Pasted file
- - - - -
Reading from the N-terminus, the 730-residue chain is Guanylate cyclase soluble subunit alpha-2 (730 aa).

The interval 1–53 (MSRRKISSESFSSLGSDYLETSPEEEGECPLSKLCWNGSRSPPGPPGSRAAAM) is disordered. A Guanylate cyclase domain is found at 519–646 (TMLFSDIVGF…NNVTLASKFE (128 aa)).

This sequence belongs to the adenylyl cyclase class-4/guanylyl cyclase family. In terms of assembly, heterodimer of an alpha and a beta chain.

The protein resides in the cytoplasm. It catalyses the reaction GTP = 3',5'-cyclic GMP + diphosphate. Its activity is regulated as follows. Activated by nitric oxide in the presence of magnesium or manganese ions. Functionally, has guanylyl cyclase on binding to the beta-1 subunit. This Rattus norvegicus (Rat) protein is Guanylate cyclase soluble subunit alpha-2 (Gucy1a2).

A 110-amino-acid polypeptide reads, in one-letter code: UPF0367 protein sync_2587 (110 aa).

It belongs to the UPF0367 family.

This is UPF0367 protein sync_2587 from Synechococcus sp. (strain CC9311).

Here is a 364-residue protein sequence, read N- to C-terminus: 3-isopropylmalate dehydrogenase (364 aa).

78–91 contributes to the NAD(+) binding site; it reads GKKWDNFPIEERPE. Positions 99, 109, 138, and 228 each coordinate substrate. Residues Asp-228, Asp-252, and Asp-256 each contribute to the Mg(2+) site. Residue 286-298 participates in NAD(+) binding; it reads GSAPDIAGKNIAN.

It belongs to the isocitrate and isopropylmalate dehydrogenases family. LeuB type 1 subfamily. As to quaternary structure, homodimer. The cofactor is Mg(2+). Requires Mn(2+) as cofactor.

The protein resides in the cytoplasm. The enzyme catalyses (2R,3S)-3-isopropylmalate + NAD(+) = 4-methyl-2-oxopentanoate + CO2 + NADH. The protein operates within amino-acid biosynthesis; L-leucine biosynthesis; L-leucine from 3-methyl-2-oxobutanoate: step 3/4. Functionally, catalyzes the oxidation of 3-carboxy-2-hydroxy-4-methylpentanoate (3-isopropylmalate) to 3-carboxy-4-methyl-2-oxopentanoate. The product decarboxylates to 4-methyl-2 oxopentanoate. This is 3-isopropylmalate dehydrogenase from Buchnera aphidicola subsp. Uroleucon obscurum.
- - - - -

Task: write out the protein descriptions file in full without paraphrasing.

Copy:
Reading from the N-terminus, the 730-residue chain is Guanylate cyclase soluble subunit alpha-2 (730 aa).

The interval 1–53 (MSRRKISSESFSSLGSDYLETSPEEEGECPLSKLCWNGSRSPPGPPGSRAAAM) is disordered. A Guanylate cyclase domain is found at 519–646 (TMLFSDIVGF…NNVTLASKFE (128 aa)).

This sequence belongs to the adenylyl cyclase class-4/guanylyl cyclase family. In terms of assembly, heterodimer of an alpha and a beta chain.

The protein resides in the cytoplasm. It catalyses the reaction GTP = 3',5'-cyclic GMP + diphosphate. Its activity is regulated as follows. Activated by nitric oxide in the presence of magnesium or manganese ions. Functionally, has guanylyl cyclase on binding to the beta-1 subunit. This Rattus norvegicus (Rat) protein is Guanylate cyclase soluble subunit alpha-2 (Gucy1a2).

A 110-amino-acid polypeptide reads, in one-letter code: UPF0367 protein sync_2587 (110 aa).

It belongs to the UPF0367 family.

This is UPF0367 protein sync_2587 from Synechococcus sp. (strain CC9311).

Here is a 364-residue protein sequence, read N- to C-terminus: 3-isopropylmalate dehydrogenase (364 aa).

78–91 contributes to the NAD(+) binding site; it reads GKKWDNFPIEERPE. Positions 99, 109, 138, and 228 each coordinate substrate. Residues Asp-228, Asp-252, and Asp-256 each contribute to the Mg(2+) site. Residue 286-298 participates in NAD(+) binding; it reads GSAPDIAGKNIAN.

It belongs to the isocitrate and isopropylmalate dehydrogenases family. LeuB type 1 subfamily. As to quaternary structure, homodimer. The cofactor is Mg(2+). Requires Mn(2+) as cofactor.

The protein resides in the cytoplasm. The enzyme catalyses (2R,3S)-3-isopropylmalate + NAD(+) = 4-methyl-2-oxopentanoate + CO2 + NADH. The protein operates within amino-acid biosynthesis; L-leucine biosynthesis; L-leucine from 3-methyl-2-oxobutanoate: step 3/4. Functionally, catalyzes the oxidation of 3-carboxy-2-hydroxy-4-methylpentanoate (3-isopropylmalate) to 3-carboxy-4-methyl-2-oxopentanoate. The product decarboxylates to 4-methyl-2 oxopentanoate. This is 3-isopropylmalate dehydrogenase from Buchnera aphidicola subsp. Uroleucon obscurum.